Provincial variation in colorectal cancer screening adherence in Canada; evidence from the Canadian Partnership for Tomorrow’s Health
The researchers sought to assess regional variation in screening uptake, identify factors to non-adherence to screening, and estimate adherence to screening in those with differing risk profiles. Using national CanPath data, they found adherence suboptimal amongst Canadians and noticed variation by region.
Investigating the oral microbiome in retrospective and prospective cases of prostate, colon, and breast cancer
Salivary samples from the Atlantic Partnership for Tomorrow’s Health (PATH) project and Alberta’s Tomorrow Project (ATP) to examine the existence of prostate, colon, and breast cancer biomarkers in the human oral microbiome. While no significant changes in oral microbiome diversity were detected, results indicate that there may be associations between oral microbiome and colon cancer disease status.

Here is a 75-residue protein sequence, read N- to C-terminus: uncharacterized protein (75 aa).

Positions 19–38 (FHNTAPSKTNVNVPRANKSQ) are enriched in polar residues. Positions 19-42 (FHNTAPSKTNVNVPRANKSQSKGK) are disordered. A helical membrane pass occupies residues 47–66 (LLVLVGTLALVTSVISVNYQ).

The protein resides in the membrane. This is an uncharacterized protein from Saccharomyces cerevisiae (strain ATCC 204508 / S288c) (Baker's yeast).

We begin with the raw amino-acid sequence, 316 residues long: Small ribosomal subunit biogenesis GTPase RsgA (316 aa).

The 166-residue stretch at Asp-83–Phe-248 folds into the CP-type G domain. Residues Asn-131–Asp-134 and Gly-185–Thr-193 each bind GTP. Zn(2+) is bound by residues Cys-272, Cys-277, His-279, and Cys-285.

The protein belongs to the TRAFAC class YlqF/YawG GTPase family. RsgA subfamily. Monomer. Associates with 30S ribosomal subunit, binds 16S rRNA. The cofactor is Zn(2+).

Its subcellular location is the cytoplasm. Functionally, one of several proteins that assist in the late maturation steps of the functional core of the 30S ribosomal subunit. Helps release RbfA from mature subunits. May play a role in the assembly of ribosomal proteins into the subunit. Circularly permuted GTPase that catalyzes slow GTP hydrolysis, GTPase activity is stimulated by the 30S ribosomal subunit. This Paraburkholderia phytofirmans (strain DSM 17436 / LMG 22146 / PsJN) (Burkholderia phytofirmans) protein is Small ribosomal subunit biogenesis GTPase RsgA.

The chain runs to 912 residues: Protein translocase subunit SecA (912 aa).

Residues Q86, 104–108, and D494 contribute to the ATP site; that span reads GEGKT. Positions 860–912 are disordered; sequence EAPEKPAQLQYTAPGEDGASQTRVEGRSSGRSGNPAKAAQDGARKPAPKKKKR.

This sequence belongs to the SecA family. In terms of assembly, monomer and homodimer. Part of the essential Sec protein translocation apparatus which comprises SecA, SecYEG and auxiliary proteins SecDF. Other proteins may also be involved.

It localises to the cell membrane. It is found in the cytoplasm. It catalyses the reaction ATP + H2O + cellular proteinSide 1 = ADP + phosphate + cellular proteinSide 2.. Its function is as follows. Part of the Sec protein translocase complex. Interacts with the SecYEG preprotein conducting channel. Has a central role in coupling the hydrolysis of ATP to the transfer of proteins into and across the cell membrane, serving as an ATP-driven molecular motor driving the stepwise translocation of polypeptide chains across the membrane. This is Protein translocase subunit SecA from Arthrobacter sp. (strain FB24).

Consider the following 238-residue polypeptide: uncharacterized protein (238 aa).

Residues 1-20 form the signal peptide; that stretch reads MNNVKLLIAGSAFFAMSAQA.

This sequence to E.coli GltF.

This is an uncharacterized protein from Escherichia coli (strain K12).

Mental health service use and associated predisposing, enabling and need factors in community living adults and older adults across Canada
The authors utilized data from the CanPath COVID-19 health survey (May to December 2020) to conduct multivariate logistic regression analysis to determine the association between mental health service use (MHSU) and predisposing, enabling, and need factors — derived from Andersen’s model of healthcare-seeking behaviour — among five regional cohorts. Among the 45,542 adults in the study population, 6.3% of respondents reported MHSU and need factors were consistently associated with MHSU.
Associations between neighborhood walkability and walking following residential relocation: Findings from Alberta’s Tomorrow Project
This study aimed to estimate whether changes in neighbourhood walkability resulting from residential relocation were associated with leisure, transportation, and total walking levels. Using data from 5,977 urban adults (non-movers, movers to less walkability, and movers to more walkability), researchers found that time spent walking at follow-up was lower among those who moved to less walkable neighbourhoods, suggesting that relocating to less walkable neighbourhoods could negatively affect health.